2023 Volume 5 Issue 1 Pages 13-22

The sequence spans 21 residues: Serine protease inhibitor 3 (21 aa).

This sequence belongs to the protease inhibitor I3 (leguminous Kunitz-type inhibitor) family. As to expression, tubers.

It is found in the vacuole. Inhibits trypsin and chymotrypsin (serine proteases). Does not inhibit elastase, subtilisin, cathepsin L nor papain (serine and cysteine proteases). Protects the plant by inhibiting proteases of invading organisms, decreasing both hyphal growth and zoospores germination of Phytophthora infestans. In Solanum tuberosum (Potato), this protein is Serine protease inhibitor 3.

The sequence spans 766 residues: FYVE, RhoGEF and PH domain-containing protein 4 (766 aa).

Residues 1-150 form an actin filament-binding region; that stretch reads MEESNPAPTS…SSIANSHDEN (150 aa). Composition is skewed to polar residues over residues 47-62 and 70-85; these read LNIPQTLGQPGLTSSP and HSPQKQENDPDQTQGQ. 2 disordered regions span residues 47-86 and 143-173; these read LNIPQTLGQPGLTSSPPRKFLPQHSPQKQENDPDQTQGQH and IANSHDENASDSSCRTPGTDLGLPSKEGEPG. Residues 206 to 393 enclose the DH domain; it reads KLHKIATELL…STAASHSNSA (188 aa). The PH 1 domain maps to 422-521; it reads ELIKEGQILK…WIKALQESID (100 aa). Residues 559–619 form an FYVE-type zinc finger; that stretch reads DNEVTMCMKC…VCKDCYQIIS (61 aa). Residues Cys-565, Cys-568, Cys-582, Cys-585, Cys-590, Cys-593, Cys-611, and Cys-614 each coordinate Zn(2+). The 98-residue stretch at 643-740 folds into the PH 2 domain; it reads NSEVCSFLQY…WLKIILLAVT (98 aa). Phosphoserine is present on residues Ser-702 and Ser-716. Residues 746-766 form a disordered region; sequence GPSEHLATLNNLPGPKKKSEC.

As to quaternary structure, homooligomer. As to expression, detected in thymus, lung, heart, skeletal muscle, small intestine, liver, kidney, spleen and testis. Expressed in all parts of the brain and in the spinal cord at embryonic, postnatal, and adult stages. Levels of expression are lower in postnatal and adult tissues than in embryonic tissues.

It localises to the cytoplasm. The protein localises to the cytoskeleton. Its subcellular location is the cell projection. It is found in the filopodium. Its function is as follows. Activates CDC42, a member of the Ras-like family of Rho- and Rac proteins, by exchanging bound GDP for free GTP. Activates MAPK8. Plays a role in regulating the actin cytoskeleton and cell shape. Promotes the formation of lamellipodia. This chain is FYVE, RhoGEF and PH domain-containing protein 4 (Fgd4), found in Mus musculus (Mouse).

Human monkeypox (hMPX) is a smallpox-like disease caused by the monkeypox virus (MPXV) that belongs to the genus of Orthopoxvirus, in the family of Poxviridae. The natural hosts of MPXV are species of rodents, which are found in habitats in Central and Western Africa. Sporadic cases of patients with hMPX have been identified in central Africa since the discovery of the first cases in the early 1970s in the Democratic Republic of the Congo (DRC) and Western African countries. Since May 2022 (and up to the end of October 2022), more than 75,000 patients with hMPX have been reported, mainly in European and American countries. In the current outbreak, MPXV is transmitted from human to human, through close sexual contact, especially among men who have sex with men (MSM). Safe and effective third-generation smallpox vaccines, namely, LC16m8 and modified vaccinia virus Ankara (MVA), are effective in protecting vaccinees from hMPX. It is highly possible that immediate vaccination of close contacts with MVA or LC16m8, before disease onset, may be effective in reducing the severity of hMPX if infected. A proper vaccination program would reduce the scale of the current hMPX outbreak. Furthermore, hMPX in endemic areas should be prevented through mass vaccination programs with third-generation vaccines for those living in these regions. Notably, the current hMPX outbreak is mainly associated with community-specific MSM circumstances. Special consideration should be given to patients with hMPX, who must be protected from societal discrimination.